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Three Public Health Professors Collaborate on Selenium Colorectal Cancer Chemoprevention Trials

Study collaborators from the UA Zuckerman College of Public Health:

• Denise Roe, DrPH, Professor of Biostatistics and Director of Biometry

• Elizabeth Jacobs, PhD, Associate Professor of Epidemiology

• Paul Hsu, PhD, Associate Professor of Biostatistics

A $4.9 million grant from the National Cancer Institute (NCI) will fund novel randomized controlled trials to measure the effect of the dietary mineral supplement selenium in preventing colorectal adenomas (polyps) and advanced colorectal adenomas, the benign precursors to most colorectal cancers. Colorectal cancer is the second most-common cause of death from cancer in men and women combined, accounting for almost 50,000 deaths annually. The study also will determine if selenium supplementation increases risk for pre-diabetes or Type 2 Diabetes.

The study will be led by Peter Lance, MD, FRCP, the UACC’s Chief Cancer Prevention and Control Officer and Professor of Medicine, Molecular and Cellular Biology and Public Health, and Patricia Thompson, PhD, co-leader of the Cancer Prevention and Control Program and an Associate Professor of Cellular and Molecular Medicine. Dr. Lance’s medical specialty is gastrointestinal cancers. Dr. Thompson’s research expertise is the development of biological markers of human disease and their application, with an emphasis on colorectal cancer.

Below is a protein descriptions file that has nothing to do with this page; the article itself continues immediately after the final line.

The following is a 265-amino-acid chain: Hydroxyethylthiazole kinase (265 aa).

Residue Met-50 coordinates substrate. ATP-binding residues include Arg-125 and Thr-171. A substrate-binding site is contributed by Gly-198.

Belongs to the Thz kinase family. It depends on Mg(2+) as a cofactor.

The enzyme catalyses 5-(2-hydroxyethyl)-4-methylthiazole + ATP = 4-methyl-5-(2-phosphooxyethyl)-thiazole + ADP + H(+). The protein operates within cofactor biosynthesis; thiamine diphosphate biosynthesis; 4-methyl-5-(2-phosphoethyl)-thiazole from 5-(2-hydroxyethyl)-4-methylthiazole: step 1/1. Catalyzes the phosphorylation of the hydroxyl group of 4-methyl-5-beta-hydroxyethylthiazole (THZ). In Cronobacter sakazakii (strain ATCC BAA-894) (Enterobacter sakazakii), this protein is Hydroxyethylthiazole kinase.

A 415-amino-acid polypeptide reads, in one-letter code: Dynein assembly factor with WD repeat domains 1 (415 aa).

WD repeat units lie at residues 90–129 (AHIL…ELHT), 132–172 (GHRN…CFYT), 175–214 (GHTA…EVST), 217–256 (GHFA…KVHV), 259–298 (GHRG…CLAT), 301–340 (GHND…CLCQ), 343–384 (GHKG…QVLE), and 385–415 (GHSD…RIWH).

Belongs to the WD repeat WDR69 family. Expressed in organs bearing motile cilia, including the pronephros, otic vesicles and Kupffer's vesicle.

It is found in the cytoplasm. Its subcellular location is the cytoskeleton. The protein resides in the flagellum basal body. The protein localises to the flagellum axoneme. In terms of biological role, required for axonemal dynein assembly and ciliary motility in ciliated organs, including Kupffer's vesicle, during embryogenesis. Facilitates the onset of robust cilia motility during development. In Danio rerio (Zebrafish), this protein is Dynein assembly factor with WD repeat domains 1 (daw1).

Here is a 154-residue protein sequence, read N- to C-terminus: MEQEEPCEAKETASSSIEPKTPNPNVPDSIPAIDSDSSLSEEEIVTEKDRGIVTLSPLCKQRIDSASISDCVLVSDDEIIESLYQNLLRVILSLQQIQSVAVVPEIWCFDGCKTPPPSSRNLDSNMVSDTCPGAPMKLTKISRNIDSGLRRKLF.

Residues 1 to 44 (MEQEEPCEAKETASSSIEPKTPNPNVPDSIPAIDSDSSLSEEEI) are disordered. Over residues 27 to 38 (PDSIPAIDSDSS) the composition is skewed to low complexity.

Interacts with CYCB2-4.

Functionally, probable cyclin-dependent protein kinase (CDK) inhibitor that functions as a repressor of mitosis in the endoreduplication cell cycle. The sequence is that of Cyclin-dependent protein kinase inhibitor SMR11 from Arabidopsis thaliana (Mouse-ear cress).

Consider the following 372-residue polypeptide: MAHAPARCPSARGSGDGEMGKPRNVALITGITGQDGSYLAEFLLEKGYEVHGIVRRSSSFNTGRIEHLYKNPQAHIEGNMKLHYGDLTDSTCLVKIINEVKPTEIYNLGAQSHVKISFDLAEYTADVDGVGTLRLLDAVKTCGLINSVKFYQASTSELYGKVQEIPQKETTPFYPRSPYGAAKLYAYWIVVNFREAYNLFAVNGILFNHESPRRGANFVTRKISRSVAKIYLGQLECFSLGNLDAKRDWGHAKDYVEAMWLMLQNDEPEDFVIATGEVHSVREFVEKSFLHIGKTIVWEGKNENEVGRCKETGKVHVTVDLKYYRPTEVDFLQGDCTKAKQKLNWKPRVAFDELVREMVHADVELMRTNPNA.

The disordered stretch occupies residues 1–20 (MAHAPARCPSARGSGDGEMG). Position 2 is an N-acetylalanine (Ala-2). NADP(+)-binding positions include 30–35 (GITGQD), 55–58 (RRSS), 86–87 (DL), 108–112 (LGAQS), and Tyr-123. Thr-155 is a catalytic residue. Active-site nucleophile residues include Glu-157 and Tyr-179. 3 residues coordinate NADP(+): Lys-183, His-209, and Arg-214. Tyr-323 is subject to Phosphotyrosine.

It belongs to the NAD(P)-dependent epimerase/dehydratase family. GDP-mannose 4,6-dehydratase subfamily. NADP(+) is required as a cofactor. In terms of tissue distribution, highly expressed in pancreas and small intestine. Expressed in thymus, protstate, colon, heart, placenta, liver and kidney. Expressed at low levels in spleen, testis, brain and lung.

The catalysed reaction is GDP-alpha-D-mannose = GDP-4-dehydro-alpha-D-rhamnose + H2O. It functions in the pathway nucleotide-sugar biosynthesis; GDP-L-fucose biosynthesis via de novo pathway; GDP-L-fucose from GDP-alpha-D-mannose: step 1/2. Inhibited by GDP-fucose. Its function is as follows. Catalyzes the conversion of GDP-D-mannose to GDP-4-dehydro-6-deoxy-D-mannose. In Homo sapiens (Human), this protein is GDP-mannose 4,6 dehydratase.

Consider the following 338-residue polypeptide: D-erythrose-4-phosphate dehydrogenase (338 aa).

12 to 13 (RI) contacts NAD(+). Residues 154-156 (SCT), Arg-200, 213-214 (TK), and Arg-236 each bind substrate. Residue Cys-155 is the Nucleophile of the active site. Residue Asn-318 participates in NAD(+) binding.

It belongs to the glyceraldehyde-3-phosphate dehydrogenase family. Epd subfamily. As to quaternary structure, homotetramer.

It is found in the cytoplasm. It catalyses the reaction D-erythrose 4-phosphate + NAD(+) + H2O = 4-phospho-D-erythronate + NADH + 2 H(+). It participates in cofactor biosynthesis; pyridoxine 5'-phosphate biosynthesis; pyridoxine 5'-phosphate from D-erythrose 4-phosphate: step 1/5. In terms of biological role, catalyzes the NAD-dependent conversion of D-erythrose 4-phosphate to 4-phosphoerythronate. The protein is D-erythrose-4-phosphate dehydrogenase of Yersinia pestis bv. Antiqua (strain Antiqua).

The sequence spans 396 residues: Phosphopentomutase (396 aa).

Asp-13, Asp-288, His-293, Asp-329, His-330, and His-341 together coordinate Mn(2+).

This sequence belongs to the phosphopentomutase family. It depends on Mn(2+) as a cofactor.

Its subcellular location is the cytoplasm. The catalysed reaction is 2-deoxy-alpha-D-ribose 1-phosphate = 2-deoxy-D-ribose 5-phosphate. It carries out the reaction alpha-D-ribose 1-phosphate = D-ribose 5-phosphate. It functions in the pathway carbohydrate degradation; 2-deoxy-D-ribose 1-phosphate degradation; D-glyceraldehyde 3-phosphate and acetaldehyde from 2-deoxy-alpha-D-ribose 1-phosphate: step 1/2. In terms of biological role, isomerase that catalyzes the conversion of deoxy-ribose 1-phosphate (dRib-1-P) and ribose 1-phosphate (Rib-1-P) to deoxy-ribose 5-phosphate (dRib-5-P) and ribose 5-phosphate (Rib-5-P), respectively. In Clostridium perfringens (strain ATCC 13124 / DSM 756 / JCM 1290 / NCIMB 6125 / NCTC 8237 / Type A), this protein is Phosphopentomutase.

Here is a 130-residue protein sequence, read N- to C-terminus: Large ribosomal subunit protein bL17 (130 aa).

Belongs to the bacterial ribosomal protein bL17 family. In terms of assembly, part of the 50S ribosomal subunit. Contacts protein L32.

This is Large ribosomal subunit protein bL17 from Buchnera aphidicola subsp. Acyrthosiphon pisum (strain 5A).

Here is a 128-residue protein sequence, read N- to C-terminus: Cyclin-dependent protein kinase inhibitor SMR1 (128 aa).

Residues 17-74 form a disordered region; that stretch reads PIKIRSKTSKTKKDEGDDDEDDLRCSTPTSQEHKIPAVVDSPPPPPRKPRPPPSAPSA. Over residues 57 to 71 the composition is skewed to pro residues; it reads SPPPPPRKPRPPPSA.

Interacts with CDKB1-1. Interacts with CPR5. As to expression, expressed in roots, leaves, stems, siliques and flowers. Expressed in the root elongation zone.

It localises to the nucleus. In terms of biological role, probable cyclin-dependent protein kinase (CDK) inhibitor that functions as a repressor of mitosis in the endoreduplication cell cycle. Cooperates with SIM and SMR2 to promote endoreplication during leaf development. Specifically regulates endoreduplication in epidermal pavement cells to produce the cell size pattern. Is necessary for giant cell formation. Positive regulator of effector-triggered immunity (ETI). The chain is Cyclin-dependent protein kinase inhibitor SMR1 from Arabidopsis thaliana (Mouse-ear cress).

Study collaborators from the Mel and Enid Zuckerman College of Public Health include Professor Denise Roe, DrPH (Biostatics); and Associate Professors Elizabeth Jacobs, PhD (Epidemiology), and Paul Hsu, PhD (Biostatistics).

While most adenomas can be removed by a colonoscopy, Dr. Lance said 20 to 50 percent of individuals undergoing a repeat colonoscopy three to five years later have new adenomas. He, Dr. Thompson and their team will study whether treatment with selenium yeast for three to five years will reduce the rate of recurring adenomas without serious toxicity. Initial research into the effectiveness of selenium on polyp recurrence was done though The University of Arizona Cancer Center’s colon cancer prevention program project grant.

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